Tuesday, 25 January 2011

A different kind of hundred partnership

In a test match if a pair of batsmen put on a hundred partnership, it generally increases the teams score by that number of runs. This seems fairly obvious. The exception comes when a team is trying to put together some quick runs before declaring. In this case the team are often going to declare at a certain score regardless of how many wickets have fallen. In this case if a team is 220/3 or 220/7 they will still get 220. A 2nd wicket partnership of 100 if the team declares at 220 has not necessarily added 100 because the team may have got to that total even if that partnership had been 0. Likewise if a team is chasing a winning total the same thing applies.

A similar situation happens in one day cricket. A team has two resources that they have to convert into runs, wickets and balls. If a team that has 1 over left and 7 wickets in hand, the wickets are completely irrelevant. But at the start of an innings the wickets are very important. A slow 100 run partnership at the end of a match can actually cost a team runs that they should have got. There are famous stories of this happening, including one where Ian Botham deliberately ran out Geoffrey Boycott because he felt Boycott was scoring too slowly.

Fortunately Frank Duckworth and Tony Lewis developed a system of describing the number of resources left to a team at various combinations of overs and wickets. While their system was designed solely to help find fair targets/decisions in rain affected matches, it is a useful tool for analysing progress throughout games.

I used their basic version to look at all the partnerships over 70 in ODI's this year. The key things I was looking at were the predicted score then they came to the wicket, and then the predicted score when their partnership ended. I already used this technique once in an earlier post Duckworth Lewis as a prediction tool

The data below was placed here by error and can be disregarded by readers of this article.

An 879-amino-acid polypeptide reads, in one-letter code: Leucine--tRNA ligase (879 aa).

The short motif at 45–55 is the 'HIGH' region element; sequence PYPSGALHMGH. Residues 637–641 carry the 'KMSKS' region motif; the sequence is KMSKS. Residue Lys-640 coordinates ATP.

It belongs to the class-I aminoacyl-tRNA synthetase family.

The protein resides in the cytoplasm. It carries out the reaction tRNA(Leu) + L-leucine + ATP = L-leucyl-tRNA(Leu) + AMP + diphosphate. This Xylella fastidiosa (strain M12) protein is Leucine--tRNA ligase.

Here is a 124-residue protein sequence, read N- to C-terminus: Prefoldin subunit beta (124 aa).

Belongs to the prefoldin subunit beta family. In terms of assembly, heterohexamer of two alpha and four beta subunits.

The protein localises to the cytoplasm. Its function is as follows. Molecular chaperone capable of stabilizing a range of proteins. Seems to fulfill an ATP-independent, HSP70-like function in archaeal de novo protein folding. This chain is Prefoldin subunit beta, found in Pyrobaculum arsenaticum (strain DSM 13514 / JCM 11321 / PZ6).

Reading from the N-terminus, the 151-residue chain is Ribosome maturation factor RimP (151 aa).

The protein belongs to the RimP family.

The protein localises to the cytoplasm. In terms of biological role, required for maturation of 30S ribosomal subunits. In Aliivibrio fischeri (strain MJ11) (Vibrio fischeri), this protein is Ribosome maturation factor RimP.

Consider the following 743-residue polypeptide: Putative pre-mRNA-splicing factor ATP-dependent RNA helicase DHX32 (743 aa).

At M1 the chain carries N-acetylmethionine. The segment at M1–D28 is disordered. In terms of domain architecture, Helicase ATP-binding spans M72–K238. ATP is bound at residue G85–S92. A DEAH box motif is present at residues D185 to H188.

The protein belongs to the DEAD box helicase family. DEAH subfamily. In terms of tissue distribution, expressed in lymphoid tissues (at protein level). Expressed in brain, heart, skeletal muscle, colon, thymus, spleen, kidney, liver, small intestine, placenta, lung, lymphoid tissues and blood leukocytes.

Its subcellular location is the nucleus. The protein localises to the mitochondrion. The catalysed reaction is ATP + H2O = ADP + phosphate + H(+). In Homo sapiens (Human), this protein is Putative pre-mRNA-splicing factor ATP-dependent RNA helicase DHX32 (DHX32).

The problem came with opening partnerships, as there was no data to use for the inital prediction. As the Duckworth-Lewis system was based on the idea of 250 being the expected score for a team, I used this as my starting point.

Using this system I generated this list of the top partnerships:

Batsmen NamesScoreStartEndDL Difference
MJ Guptill, JD Ryder84-84/1, 10.0 Overs282
SM Davies, AJ Strauss90-90/1, 12.1 Overs245
BJ Haddin, SR Watson110-110/1, 19.4 Overs147
HM Amla, MN van Wyk9716/1, 2.3 Overs113/2, 22.2 Overs133
SE Marsh, CL White10033/4, 12.3 Overs133/5, 32.6 Overs128


Haddin and Watson scored 26 more than Ryder and Guptill, but because they took 9.4 overs more to do it, their partnership is not rated as highly. The biggest problem with this way of measuring partnerships is that it penalises a pair if someone else did particularly well. For example, when Haddin got out, Michael Clarke came in an added 103 with Watson, in 19.1 overs at 5.37 which is not a bad effort in the middle overs. However the DL predicted score when Clarke arrived was 397, and it reduced to 322 by the time he departed, giving them a score of -75. However the team were chasing 295, so effectively they are being penalised for the good start, and for them pacing the innings appropriately.

I'll do an update of this table at the end of the group stage of the World Cup and it will be interesting to see who comes out on top.

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